That evening we returned to Quartz Creek, packed up more met station instruments and tools, tossed the camp canoe on our truck and drove to the Kougarok landing. Here we canoed and then hiked to several more met stations, gauged the river, and installed some rods to track this season’s thermokarst erosion on a stream called Niagra. It was another late night.
The next morning we went ahead with the helicopter flight to fix the Kigluaiks radio repeater and the
We did see a bear and her three cubs from the helo. They were playing in one of the mining ditches and just looked like teddies from the air. Back at base camp the National Park Service had flown in two tiny Super Cubs for a week of bear surveys. Two NPS rangers were waiting for the planes to come in when we arrived one evening. They were a couple of goofballs: a giddy middle-aged white stoner who was probably from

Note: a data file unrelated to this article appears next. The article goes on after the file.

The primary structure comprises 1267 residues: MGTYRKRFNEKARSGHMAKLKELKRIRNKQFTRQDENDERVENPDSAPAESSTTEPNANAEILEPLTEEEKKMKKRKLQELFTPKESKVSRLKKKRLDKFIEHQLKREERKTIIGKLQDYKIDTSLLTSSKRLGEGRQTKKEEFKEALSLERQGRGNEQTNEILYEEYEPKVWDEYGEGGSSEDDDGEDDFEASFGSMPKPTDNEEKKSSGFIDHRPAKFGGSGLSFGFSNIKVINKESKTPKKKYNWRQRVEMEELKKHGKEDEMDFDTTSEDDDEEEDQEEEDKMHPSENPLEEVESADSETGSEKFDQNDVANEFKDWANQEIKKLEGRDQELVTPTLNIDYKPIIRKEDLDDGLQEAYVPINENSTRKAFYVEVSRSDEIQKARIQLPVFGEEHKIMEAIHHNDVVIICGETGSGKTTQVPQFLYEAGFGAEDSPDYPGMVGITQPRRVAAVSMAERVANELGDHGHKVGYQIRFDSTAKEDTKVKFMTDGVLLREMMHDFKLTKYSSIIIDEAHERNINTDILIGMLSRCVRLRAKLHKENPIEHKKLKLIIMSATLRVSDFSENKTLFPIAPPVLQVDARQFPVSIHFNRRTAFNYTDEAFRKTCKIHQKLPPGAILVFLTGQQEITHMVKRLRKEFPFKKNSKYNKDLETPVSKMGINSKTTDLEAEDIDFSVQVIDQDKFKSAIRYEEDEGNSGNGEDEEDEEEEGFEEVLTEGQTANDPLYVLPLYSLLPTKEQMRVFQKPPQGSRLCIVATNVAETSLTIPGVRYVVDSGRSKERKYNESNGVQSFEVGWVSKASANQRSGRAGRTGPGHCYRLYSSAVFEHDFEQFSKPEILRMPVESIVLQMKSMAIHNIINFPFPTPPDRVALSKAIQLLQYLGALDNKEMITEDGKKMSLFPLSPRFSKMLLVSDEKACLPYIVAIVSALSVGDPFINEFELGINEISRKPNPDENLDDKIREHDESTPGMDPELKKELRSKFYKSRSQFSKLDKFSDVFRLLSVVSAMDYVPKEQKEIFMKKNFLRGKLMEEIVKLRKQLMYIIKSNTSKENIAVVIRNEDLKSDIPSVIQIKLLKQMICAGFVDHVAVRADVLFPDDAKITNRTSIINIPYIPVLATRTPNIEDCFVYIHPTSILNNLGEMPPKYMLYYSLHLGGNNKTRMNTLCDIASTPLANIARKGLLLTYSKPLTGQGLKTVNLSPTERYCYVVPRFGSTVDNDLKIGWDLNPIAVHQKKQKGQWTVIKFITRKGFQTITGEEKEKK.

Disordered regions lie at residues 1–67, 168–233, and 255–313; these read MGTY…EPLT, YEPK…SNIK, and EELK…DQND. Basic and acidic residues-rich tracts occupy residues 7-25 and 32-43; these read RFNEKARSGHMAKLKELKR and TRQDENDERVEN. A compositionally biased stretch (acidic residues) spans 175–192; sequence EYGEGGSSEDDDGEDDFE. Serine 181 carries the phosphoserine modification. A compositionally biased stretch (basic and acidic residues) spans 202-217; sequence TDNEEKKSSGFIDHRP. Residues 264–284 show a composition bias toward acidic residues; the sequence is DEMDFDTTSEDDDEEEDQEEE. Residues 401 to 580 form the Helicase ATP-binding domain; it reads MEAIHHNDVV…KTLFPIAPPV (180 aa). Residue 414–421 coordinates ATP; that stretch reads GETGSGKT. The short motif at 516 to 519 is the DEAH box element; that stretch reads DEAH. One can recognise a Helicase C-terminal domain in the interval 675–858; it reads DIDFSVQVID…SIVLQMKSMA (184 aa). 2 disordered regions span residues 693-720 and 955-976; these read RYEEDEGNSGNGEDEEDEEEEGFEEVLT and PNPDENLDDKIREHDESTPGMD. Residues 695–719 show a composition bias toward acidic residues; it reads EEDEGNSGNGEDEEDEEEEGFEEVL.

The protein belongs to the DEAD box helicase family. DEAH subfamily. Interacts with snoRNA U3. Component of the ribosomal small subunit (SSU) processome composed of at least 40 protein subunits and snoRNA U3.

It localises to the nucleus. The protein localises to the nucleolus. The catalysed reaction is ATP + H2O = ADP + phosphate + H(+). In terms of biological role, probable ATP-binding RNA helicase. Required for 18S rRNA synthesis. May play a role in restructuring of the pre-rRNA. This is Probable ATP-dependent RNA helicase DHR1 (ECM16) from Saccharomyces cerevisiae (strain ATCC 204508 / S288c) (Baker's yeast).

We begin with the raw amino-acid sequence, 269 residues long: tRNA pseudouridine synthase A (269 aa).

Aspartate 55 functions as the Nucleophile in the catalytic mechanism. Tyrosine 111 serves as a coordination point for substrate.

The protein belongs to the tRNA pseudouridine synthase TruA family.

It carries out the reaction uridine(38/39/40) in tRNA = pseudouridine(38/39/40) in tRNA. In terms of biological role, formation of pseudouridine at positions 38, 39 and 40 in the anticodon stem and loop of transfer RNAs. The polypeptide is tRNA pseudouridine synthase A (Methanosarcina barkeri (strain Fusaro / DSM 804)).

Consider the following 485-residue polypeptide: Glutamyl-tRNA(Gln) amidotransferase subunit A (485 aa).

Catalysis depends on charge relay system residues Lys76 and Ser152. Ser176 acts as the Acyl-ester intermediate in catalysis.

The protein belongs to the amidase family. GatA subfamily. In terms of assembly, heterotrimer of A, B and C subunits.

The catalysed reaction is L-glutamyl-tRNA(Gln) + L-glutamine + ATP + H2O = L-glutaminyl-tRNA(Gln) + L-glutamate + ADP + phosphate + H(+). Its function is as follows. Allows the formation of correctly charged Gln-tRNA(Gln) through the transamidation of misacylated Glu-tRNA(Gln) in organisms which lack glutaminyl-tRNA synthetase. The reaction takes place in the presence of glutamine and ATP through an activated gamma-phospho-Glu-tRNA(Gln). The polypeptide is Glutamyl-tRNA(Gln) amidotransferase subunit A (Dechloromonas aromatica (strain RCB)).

I could go on for pages describing the rest of the trip, but I have to pack for the next one on the North Slope of Alaska. Suffice it to say that Bob and I celebrated back in town with some Japanese pizza and I flew back to